The favorite novel of Texas state representative James Talarico has nine explicit sexual scenes and a sexual assault. if not the outstanding Texas book.
Talarico so questioned Rep. Jared Patterson, the bill’s author, during a congressional discussion of a bill attempting to purge school libraries of “sexually explicit material,” if the beloved, Pulitzer Prize–winning “Lonesome Dove” would be eliminated under the proposed legislation.
Without having read the book, Patterson remarked, “I don’t care if it’s ‘Lonesome Dove’ or any other novel – if it involves sexually explicit stuff, I would view that as a wonderful triumph for the students of the state to not have that material in the library.”
The goal of Patterson’s bill, he explained to the members of the House Public Education Committee, is straightforward: If a book contains explicit sexual material, it has no place on any bookshelf in any of Texas’ approximately 9,000 K-12 institutions.
Leaders like Cesar Chavez built strong unions and a strong middle class.
But corporations bribed politicians to weaken unions with “right-to-work” laws.
— James Talarico (@jamestalarico) March 31, 2023
Many of the people who would be impacted by the legislation feel that it is anything but straightforward.
Law professionals, libraries, and some parents have expressed worry that the bill’s wording is too ambiguous and broad to include works that aren’t objectionable. They are concerned that the loss of those books from the shelves may limit the learning and development of pupils, whose experiences might not be captured in the volumes that would remain.
House Bill 900, which Speaker Dade Phelan has deemed a priority, would mandate a mandatory school library standard, ratings from book sellers before they sell them to schools, and the outlawing of some books that depict sexual conduct.
It would also require parental permission to access library materials that contain sexual content that are permitted by the bill. The bill was advanced by the Public Education Committee on Wednesday, the same day that a Senate bill that restricts school libraries’ book selection was discussed in a committee hearing in the upper chamber.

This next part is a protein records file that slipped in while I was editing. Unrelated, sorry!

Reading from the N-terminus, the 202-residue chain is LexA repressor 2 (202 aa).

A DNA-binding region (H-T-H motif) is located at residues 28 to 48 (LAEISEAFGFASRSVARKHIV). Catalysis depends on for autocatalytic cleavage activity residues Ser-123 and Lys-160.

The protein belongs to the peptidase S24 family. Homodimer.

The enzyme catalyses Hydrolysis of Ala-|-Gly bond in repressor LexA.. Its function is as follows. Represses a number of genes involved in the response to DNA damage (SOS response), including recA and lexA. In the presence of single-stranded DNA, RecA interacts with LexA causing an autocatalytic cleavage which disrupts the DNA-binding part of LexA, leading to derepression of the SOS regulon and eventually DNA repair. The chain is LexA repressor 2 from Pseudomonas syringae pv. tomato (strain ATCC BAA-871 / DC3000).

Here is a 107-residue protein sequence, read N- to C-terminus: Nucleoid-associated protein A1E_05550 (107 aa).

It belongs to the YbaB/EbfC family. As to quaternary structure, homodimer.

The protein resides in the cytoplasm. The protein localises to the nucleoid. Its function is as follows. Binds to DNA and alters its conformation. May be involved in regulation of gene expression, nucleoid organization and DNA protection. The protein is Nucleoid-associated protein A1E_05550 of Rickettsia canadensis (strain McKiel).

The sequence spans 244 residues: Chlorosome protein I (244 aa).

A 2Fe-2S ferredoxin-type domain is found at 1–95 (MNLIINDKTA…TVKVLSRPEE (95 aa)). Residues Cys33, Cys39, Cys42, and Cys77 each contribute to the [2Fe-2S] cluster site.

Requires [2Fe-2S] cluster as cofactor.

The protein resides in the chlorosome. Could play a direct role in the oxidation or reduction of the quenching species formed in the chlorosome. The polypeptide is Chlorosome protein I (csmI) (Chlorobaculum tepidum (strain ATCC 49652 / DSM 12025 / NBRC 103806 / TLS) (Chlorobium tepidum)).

Supporters of these policies claim that inappropriate literature that deal with topics best discussed at home, if at all, are overrun in schools.
Opponents worry that novels that examine ethnicity, sexual orientation, and gender identity, as well as unusual, horrific situations that a student might not be comfortable expressing but could read about in a book, will end up being targeted.
Other measures would make it simpler to file criminal charges against municipal librarians for granting patrons access to publications that were deemed unsuitable.
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The law that targets school libraries is only the most recent front in a bigger conflict over the educational opportunities offered to children in public schools.
Legislators restricted how educators might discuss divisive current events and America’s history of racism in 2021. Legislators are debating motions this year that would restrict discussions of gender identity and sexual orientation in the classroom and ban gay pride celebrations there.
Although LGBTQ-centered novels are not specifically mentioned in the proposals, others are concerned that any prohibitions that are enacted will specifically target them.
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